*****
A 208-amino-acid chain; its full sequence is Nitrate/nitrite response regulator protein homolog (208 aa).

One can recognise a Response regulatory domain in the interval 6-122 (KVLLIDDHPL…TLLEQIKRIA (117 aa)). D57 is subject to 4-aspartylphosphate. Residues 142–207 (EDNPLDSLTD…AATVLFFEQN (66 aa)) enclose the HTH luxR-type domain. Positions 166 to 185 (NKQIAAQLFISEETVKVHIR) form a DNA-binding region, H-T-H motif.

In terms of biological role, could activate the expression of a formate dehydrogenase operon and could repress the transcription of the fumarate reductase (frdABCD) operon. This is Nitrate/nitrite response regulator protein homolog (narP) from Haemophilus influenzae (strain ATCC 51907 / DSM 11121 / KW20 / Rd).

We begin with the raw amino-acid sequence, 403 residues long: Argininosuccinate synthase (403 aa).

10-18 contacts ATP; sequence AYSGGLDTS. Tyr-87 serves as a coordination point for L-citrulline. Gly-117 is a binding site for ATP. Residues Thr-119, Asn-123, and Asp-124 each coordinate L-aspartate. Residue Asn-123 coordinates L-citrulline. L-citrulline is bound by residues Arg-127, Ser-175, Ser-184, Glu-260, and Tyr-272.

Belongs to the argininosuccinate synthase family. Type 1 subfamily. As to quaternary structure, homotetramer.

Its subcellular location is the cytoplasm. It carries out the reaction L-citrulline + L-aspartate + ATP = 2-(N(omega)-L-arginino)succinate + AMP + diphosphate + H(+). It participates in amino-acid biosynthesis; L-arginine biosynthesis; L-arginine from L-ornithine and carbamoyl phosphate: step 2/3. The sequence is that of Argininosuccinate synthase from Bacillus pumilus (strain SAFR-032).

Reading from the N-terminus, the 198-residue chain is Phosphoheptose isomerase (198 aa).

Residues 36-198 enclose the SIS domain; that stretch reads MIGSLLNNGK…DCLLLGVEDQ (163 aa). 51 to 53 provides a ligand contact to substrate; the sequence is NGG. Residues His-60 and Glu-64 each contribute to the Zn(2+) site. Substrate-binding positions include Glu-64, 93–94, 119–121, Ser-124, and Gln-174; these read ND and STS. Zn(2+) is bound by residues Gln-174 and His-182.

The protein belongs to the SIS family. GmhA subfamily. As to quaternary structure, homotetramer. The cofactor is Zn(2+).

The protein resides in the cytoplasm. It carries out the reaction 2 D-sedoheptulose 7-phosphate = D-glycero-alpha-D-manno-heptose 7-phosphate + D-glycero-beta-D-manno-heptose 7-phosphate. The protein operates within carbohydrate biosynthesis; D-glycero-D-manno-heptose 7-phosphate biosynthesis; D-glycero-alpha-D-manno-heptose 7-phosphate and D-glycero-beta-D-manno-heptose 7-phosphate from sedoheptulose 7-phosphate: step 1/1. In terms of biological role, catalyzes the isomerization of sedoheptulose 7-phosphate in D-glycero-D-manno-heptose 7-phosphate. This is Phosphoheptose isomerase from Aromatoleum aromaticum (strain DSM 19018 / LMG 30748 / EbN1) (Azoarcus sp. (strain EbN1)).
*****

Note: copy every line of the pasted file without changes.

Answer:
A 208-amino-acid chain; its full sequence is Nitrate/nitrite response regulator protein homolog (208 aa).

One can recognise a Response regulatory domain in the interval 6-122 (KVLLIDDHPL…TLLEQIKRIA (117 aa)). D57 is subject to 4-aspartylphosphate. Residues 142–207 (EDNPLDSLTD…AATVLFFEQN (66 aa)) enclose the HTH luxR-type domain. Positions 166 to 185 (NKQIAAQLFISEETVKVHIR) form a DNA-binding region, H-T-H motif.

In terms of biological role, could activate the expression of a formate dehydrogenase operon and could repress the transcription of the fumarate reductase (frdABCD) operon. This is Nitrate/nitrite response regulator protein homolog (narP) from Haemophilus influenzae (strain ATCC 51907 / DSM 11121 / KW20 / Rd).

We begin with the raw amino-acid sequence, 403 residues long: Argininosuccinate synthase (403 aa).

10-18 contacts ATP; sequence AYSGGLDTS. Tyr-87 serves as a coordination point for L-citrulline. Gly-117 is a binding site for ATP. Residues Thr-119, Asn-123, and Asp-124 each coordinate L-aspartate. Residue Asn-123 coordinates L-citrulline. L-citrulline is bound by residues Arg-127, Ser-175, Ser-184, Glu-260, and Tyr-272.

Belongs to the argininosuccinate synthase family. Type 1 subfamily. As to quaternary structure, homotetramer.

Its subcellular location is the cytoplasm. It carries out the reaction L-citrulline + L-aspartate + ATP = 2-(N(omega)-L-arginino)succinate + AMP + diphosphate + H(+). It participates in amino-acid biosynthesis; L-arginine biosynthesis; L-arginine from L-ornithine and carbamoyl phosphate: step 2/3. The sequence is that of Argininosuccinate synthase from Bacillus pumilus (strain SAFR-032).

Reading from the N-terminus, the 198-residue chain is Phosphoheptose isomerase (198 aa).

Residues 36-198 enclose the SIS domain; that stretch reads MIGSLLNNGK…DCLLLGVEDQ (163 aa). 51 to 53 provides a ligand contact to substrate; the sequence is NGG. Residues His-60 and Glu-64 each contribute to the Zn(2+) site. Substrate-binding positions include Glu-64, 93–94, 119–121, Ser-124, and Gln-174; these read ND and STS. Zn(2+) is bound by residues Gln-174 and His-182.

The protein belongs to the SIS family. GmhA subfamily. As to quaternary structure, homotetramer. The cofactor is Zn(2+).

The protein resides in the cytoplasm. It carries out the reaction 2 D-sedoheptulose 7-phosphate = D-glycero-alpha-D-manno-heptose 7-phosphate + D-glycero-beta-D-manno-heptose 7-phosphate. The protein operates within carbohydrate biosynthesis; D-glycero-D-manno-heptose 7-phosphate biosynthesis; D-glycero-alpha-D-manno-heptose 7-phosphate and D-glycero-beta-D-manno-heptose 7-phosphate from sedoheptulose 7-phosphate: step 1/1. In terms of biological role, catalyzes the isomerization of sedoheptulose 7-phosphate in D-glycero-D-manno-heptose 7-phosphate. This is Phosphoheptose isomerase from Aromatoleum aromaticum (strain DSM 19018 / LMG 30748 / EbN1) (Azoarcus sp. (strain EbN1)).